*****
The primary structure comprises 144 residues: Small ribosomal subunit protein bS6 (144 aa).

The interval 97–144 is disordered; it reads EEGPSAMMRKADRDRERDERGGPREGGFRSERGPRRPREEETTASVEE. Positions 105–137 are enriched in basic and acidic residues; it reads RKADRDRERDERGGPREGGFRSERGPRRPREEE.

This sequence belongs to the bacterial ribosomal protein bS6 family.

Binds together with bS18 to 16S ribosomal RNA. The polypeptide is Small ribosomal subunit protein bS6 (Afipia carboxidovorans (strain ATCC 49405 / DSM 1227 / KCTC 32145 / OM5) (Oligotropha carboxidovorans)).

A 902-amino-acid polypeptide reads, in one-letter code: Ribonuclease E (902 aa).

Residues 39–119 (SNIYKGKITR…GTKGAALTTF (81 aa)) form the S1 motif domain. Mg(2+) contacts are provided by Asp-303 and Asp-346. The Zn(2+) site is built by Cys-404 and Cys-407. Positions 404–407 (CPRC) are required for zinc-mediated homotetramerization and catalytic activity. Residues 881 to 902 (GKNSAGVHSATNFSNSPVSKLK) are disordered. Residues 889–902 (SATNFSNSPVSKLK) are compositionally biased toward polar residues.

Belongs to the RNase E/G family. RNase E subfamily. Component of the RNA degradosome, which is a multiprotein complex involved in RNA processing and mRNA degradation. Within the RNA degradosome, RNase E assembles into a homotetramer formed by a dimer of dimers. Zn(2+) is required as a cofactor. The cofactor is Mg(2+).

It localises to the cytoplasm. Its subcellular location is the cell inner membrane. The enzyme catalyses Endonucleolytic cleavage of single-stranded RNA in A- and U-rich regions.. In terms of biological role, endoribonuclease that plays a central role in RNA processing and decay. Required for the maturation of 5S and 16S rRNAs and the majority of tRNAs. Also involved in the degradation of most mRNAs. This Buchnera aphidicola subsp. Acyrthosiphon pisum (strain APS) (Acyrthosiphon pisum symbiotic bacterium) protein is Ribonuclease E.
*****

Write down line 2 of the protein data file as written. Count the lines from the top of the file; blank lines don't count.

The interval 97–144 is disordered; it reads EEGPSAMMRKADRDRERDERGGPREGGFRSERGPRRPREEETTASVEE. Positions 105–137 are enriched in basic and acidic residues; it reads RKADRDRERDERGGPREGGFRSERGPRRPREEE.